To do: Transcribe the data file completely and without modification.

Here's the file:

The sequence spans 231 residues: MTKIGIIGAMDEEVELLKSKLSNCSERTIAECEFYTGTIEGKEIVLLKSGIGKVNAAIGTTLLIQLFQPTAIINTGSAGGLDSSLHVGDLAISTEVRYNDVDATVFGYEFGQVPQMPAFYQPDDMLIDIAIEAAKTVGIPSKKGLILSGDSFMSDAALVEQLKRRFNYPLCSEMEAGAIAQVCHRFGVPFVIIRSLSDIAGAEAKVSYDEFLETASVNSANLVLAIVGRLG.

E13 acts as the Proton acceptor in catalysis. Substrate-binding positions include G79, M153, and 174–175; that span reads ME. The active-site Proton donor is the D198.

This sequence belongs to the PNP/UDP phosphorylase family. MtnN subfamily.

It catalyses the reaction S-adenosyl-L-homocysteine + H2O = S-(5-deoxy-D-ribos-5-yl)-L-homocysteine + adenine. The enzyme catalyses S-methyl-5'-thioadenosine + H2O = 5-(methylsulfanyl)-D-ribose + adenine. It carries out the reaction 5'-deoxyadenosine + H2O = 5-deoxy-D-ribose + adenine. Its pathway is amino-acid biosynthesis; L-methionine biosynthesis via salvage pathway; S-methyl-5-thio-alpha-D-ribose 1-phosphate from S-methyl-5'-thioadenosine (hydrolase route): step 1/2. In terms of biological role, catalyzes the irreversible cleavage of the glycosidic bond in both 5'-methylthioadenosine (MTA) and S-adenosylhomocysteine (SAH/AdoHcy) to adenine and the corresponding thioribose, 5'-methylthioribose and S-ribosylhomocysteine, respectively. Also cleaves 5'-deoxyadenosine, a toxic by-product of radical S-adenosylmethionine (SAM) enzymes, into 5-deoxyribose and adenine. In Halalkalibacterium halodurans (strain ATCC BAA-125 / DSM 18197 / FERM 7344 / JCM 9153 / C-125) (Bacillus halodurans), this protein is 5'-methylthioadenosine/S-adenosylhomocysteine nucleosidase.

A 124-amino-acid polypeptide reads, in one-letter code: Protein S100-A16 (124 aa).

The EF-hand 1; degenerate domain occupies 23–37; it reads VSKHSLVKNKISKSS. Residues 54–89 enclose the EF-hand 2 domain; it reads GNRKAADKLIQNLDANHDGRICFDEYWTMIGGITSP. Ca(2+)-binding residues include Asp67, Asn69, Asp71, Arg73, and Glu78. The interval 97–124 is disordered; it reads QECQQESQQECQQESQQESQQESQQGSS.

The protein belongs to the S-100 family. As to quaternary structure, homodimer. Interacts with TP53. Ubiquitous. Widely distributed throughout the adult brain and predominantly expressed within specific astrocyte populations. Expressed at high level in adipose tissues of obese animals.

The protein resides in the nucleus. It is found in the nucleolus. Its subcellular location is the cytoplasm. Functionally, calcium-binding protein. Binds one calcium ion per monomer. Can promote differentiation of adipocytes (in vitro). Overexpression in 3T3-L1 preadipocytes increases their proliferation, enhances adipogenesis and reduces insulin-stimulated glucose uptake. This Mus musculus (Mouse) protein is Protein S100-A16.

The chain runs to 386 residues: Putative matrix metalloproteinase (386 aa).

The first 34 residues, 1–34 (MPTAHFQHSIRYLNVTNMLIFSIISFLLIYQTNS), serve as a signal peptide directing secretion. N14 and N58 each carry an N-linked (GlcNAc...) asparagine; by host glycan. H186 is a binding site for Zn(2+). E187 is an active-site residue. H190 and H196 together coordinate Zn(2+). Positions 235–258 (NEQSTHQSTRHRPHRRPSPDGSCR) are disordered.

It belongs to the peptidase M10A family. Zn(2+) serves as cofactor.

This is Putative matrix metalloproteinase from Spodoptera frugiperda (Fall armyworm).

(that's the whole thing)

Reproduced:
The sequence spans 231 residues: MTKIGIIGAMDEEVELLKSKLSNCSERTIAECEFYTGTIEGKEIVLLKSGIGKVNAAIGTTLLIQLFQPTAIINTGSAGGLDSSLHVGDLAISTEVRYNDVDATVFGYEFGQVPQMPAFYQPDDMLIDIAIEAAKTVGIPSKKGLILSGDSFMSDAALVEQLKRRFNYPLCSEMEAGAIAQVCHRFGVPFVIIRSLSDIAGAEAKVSYDEFLETASVNSANLVLAIVGRLG.

E13 acts as the Proton acceptor in catalysis. Substrate-binding positions include G79, M153, and 174–175; that span reads ME. The active-site Proton donor is the D198.

This sequence belongs to the PNP/UDP phosphorylase family. MtnN subfamily.

It catalyses the reaction S-adenosyl-L-homocysteine + H2O = S-(5-deoxy-D-ribos-5-yl)-L-homocysteine + adenine. The enzyme catalyses S-methyl-5'-thioadenosine + H2O = 5-(methylsulfanyl)-D-ribose + adenine. It carries out the reaction 5'-deoxyadenosine + H2O = 5-deoxy-D-ribose + adenine. Its pathway is amino-acid biosynthesis; L-methionine biosynthesis via salvage pathway; S-methyl-5-thio-alpha-D-ribose 1-phosphate from S-methyl-5'-thioadenosine (hydrolase route): step 1/2. In terms of biological role, catalyzes the irreversible cleavage of the glycosidic bond in both 5'-methylthioadenosine (MTA) and S-adenosylhomocysteine (SAH/AdoHcy) to adenine and the corresponding thioribose, 5'-methylthioribose and S-ribosylhomocysteine, respectively. Also cleaves 5'-deoxyadenosine, a toxic by-product of radical S-adenosylmethionine (SAM) enzymes, into 5-deoxyribose and adenine. In Halalkalibacterium halodurans (strain ATCC BAA-125 / DSM 18197 / FERM 7344 / JCM 9153 / C-125) (Bacillus halodurans), this protein is 5'-methylthioadenosine/S-adenosylhomocysteine nucleosidase.

A 124-amino-acid polypeptide reads, in one-letter code: Protein S100-A16 (124 aa).

The EF-hand 1; degenerate domain occupies 23–37; it reads VSKHSLVKNKISKSS. Residues 54–89 enclose the EF-hand 2 domain; it reads GNRKAADKLIQNLDANHDGRICFDEYWTMIGGITSP. Ca(2+)-binding residues include Asp67, Asn69, Asp71, Arg73, and Glu78. The interval 97–124 is disordered; it reads QECQQESQQECQQESQQESQQESQQGSS.

The protein belongs to the S-100 family. As to quaternary structure, homodimer. Interacts with TP53. Ubiquitous. Widely distributed throughout the adult brain and predominantly expressed within specific astrocyte populations. Expressed at high level in adipose tissues of obese animals.

The protein resides in the nucleus. It is found in the nucleolus. Its subcellular location is the cytoplasm. Functionally, calcium-binding protein. Binds one calcium ion per monomer. Can promote differentiation of adipocytes (in vitro). Overexpression in 3T3-L1 preadipocytes increases their proliferation, enhances adipogenesis and reduces insulin-stimulated glucose uptake. This Mus musculus (Mouse) protein is Protein S100-A16.

The chain runs to 386 residues: Putative matrix metalloproteinase (386 aa).

The first 34 residues, 1–34 (MPTAHFQHSIRYLNVTNMLIFSIISFLLIYQTNS), serve as a signal peptide directing secretion. N14 and N58 each carry an N-linked (GlcNAc...) asparagine; by host glycan. H186 is a binding site for Zn(2+). E187 is an active-site residue. H190 and H196 together coordinate Zn(2+). Positions 235–258 (NEQSTHQSTRHRPHRRPSPDGSCR) are disordered.

It belongs to the peptidase M10A family. Zn(2+) serves as cofactor.

This is Putative matrix metalloproteinase from Spodoptera frugiperda (Fall armyworm).